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Iceland Wildlife and Nature Holidays

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Wildlife and nature form an integral part of the many of holidays to Iceland, where rugged natural beauty is complemented by wonderful bird watching and whale watching opportunities. You’ll find plenty of wildlife along Iceland’s 5,000km of coastline.

From May to mid-July its distinctive cliffs are stacked with nesting sea birds. In the West Fjords the towering cliffs of Latrabjarg, which are almost 14km in length, are home to Iceland’s largest concentration of sea birds including puffins and kittiwakes. Seals haul out on rocky islets and if you’re lucky, you might spot a whale or two from the shore. For the best chances, sign up for whale watching boat trip to look for minke and humpback whales as they gather to feed in the fjords.

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The island’s unpolluted rivers and lakes are a magnet for abundant wildfowl. Lake Myvatn, with its sensational summer bird watching, boasts rarities such as Barrow’s goldeneye, harlequin duck and great northern diver.

Husavik is known as the ‘whale watching capital of Europe’ while the Snaefellsnes Peninsula offers the chance to combine orca watching with searching for the northern lights.

We offer a selection of wildlife and nature holidays with a specific focus on wildlife encounters, or we can tailor make a wildlife and nature holiday entirely around your interests. Whether you join an escorted tour accompanied by an expert guide, or explore on your own self drive adventure, we’ve got the perfect holiday to tempt the nature lover in you.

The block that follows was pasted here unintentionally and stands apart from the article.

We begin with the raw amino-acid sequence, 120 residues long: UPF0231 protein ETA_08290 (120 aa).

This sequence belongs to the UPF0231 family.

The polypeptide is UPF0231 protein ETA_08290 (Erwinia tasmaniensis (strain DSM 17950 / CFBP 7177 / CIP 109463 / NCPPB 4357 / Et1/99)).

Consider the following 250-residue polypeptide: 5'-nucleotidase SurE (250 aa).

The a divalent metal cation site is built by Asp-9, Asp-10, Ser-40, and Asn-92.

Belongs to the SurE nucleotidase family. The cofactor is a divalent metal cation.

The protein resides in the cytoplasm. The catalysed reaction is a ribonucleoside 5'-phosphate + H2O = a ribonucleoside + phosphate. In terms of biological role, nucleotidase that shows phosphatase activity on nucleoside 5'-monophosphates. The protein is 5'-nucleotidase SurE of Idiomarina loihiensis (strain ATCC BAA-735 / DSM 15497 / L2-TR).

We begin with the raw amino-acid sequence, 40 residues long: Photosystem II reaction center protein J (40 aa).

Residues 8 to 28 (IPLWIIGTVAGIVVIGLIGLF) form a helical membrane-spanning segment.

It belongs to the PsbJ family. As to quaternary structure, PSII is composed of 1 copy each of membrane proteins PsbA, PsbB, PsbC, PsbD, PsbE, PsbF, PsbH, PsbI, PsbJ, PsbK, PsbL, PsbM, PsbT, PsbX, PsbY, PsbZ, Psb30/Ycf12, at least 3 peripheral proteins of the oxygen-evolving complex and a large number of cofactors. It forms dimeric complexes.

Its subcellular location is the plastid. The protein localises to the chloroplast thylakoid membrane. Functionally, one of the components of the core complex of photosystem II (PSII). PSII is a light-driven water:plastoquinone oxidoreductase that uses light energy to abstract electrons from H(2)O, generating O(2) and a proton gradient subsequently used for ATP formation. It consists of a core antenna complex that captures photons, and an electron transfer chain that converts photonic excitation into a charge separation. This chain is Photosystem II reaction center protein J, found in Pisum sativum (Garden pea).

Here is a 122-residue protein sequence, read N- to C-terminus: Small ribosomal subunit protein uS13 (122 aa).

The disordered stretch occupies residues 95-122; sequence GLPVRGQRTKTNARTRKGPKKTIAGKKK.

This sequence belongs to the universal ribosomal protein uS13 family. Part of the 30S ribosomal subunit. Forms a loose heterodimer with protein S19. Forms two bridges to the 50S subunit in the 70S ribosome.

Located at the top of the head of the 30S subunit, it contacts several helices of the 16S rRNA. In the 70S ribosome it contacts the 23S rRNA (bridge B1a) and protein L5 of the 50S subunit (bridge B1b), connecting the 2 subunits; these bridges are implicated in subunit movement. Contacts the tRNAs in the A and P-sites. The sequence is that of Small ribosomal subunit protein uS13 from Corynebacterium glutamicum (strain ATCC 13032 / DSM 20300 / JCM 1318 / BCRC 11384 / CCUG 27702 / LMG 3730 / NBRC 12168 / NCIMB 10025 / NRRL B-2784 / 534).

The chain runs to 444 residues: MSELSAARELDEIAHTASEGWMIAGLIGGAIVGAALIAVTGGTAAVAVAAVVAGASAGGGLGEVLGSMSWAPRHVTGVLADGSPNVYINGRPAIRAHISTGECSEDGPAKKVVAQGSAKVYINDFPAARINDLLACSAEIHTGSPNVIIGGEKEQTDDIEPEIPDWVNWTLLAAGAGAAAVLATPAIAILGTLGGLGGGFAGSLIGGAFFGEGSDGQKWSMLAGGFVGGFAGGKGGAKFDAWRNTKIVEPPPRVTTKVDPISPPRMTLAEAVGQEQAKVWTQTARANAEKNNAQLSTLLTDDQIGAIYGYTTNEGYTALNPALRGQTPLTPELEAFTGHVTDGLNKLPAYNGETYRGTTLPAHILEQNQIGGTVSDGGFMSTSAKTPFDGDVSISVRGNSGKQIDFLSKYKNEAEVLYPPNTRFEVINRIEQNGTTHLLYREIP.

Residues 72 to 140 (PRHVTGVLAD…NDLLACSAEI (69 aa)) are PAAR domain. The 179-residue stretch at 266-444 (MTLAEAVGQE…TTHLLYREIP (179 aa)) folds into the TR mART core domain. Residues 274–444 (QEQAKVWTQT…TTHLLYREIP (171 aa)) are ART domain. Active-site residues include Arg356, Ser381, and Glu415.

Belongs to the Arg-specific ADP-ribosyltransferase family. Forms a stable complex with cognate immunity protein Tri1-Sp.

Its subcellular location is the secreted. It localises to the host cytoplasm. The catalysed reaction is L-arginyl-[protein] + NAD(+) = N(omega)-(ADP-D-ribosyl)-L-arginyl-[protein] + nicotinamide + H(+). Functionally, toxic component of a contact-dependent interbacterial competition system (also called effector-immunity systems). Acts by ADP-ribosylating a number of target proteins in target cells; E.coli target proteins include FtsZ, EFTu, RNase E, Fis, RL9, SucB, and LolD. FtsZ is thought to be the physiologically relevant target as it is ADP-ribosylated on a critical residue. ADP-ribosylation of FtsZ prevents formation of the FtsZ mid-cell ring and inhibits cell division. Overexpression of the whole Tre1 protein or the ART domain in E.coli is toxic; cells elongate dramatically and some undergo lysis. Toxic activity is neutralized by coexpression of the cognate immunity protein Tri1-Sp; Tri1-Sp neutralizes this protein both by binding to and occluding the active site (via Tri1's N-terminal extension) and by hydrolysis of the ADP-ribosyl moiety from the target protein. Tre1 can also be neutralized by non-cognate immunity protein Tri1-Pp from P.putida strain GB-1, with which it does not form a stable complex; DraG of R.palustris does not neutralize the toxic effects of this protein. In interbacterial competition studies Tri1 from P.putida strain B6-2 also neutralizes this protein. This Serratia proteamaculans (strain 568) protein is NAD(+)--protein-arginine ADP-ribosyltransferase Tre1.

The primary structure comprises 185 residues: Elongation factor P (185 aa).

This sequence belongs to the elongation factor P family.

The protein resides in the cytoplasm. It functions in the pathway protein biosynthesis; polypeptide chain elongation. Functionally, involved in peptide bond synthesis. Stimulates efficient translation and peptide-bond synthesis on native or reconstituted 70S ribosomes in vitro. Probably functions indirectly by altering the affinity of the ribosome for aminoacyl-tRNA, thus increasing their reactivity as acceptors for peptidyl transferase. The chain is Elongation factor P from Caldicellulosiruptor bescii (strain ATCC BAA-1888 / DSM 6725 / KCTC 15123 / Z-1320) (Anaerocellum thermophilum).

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When is the best time to see orcas in Iceland?

In search of winter shoals of herring, large pods of orca patrol the western shores of Iceland during February and March. Whale watching boat trips are available from the Snaefellsnes Peninsula, and you can sometimes see the killer whales driving their prey close inshore. At this time of year, birdwatchers will also be captivated by the sight of huge rafts of wildfowl – such as eider and harlequin ducks – speckling Iceland’s fjords and sheltered bays.

May to September is peak season for whale watching in Iceland when up to 20 species of cetaceans (including humpback, minke and blue whales) can be spotted on boat trips from Reykjavík and Husavik.

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When is the best time for birdwatching in Iceland?

The official harbinger of spring in Iceland, golden plovers arrive to nest during late March – but spring also brings numerous other bird species. Birdwatching highlights include the arrival of thousands of pink-footed geese from the UK, but it’s the puffin that most visitors want to see. Around two- to three-million pairs nest on sea cliffs and islands around Iceland between April and August. Key sites for close-up encounters include Heimaey in the Vestmannaeyjar archipelago, Látrabjarg in the far west of Iceland and Borgarfjordur Eystri in the east. Spring flowers are another welcome arrival, with Arctic poppy, mountain avens and harebell speckling mountain slopes and gravel plains throughout Iceland.

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